Code: 49680 A

TEHRAN.(Iranart) – Three top international studies on children’s literature have recently been published in Persian by Iran’s Institute for Intellectual Development of Children and Young Adults.

“Aesthetic Approaches to Children’s Literature: An Introduction” by Swedish literary critic and academic Maria Nikolajeva is one of the books.

Mehdi Hejvani is the translator of the book, which was originally published by the Scarecrow Press in 2005.

This work provides students of children’s literature with a comprehensible and easy-to-use analytical tool kit, showing through concrete demonstrations how each tool might best be used to examine aesthetic rather than educational approaches to children’s literature. Contemporary literary theories discussed include semiotics, hermeneutics, structuralism, narratology, psychoanalysis, reader-response, feminist and postcolonial theory, each adjusted to suit the specifics of children’s literature.

German scholar Emer O’Sullivan’s “Comparative Children’s Literature” is another book translated by Maryam Jalali and Mahbubeh Farhangi.

Published in 2009, the book traces the history of comparative children’s literature studies, from the enthusiastic internationalism of the post-war period – which set out from the idea of a supra-national world republic of childhood – to modern comparative criticism.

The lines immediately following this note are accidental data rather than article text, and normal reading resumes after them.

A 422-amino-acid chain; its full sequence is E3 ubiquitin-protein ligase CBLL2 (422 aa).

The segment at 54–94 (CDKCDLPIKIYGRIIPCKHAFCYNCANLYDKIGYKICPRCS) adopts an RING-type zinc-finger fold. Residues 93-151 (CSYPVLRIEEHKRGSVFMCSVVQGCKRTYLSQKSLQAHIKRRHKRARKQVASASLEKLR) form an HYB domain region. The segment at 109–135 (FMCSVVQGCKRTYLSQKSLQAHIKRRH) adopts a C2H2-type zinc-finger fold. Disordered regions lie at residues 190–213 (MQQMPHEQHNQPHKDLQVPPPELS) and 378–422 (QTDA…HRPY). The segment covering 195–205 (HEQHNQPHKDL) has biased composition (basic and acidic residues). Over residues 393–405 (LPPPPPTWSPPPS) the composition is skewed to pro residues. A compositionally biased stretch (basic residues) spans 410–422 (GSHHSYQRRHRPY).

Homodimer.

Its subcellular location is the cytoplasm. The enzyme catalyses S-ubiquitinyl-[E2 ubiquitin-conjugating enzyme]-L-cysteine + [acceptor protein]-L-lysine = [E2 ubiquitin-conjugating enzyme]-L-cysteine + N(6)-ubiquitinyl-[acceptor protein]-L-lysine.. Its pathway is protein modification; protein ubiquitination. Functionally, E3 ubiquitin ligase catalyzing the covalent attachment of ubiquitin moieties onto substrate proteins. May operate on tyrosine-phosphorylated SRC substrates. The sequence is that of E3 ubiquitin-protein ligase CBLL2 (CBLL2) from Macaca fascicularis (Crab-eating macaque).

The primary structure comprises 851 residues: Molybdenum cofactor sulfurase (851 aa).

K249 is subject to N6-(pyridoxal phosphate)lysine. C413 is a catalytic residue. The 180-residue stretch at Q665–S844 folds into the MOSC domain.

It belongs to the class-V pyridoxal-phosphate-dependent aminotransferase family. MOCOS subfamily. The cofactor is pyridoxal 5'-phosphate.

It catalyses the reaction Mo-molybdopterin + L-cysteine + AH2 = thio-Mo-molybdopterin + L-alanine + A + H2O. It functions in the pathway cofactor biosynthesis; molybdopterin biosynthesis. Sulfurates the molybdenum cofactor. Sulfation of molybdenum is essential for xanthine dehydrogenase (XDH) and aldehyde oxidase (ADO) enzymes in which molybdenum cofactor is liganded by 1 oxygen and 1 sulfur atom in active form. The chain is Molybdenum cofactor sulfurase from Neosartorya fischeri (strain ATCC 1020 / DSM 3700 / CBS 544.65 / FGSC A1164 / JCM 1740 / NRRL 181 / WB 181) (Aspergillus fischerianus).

Drawing on the scholarship and children’s literature of many cultures and languages, O’Sullivan outlines the constituent areas that structure the field, including contact and transfer studies, intertextuality studies, intermediality studies, and image studies.

French medievalist and historian of the family and childhood Philippe Aries’ “Centuries of Childhood: A Social History of Family Life” has been rendered into Persian by Zeinab Sadat Ghani.

The theme of this extraordinary book, originally published in 1965, is the evolution of the modern conception of family life and the modern image of the nature of children. 

Aries traces the evolution of the concept of childhood from the end of the Middle Ages, when the child was regarded as a small adult, to the present child-centered society, by means of diaries, paintings, games, and school curricula.

Source:Honaronlin

 

Mehdi Hejvani Maria Nikolajeva
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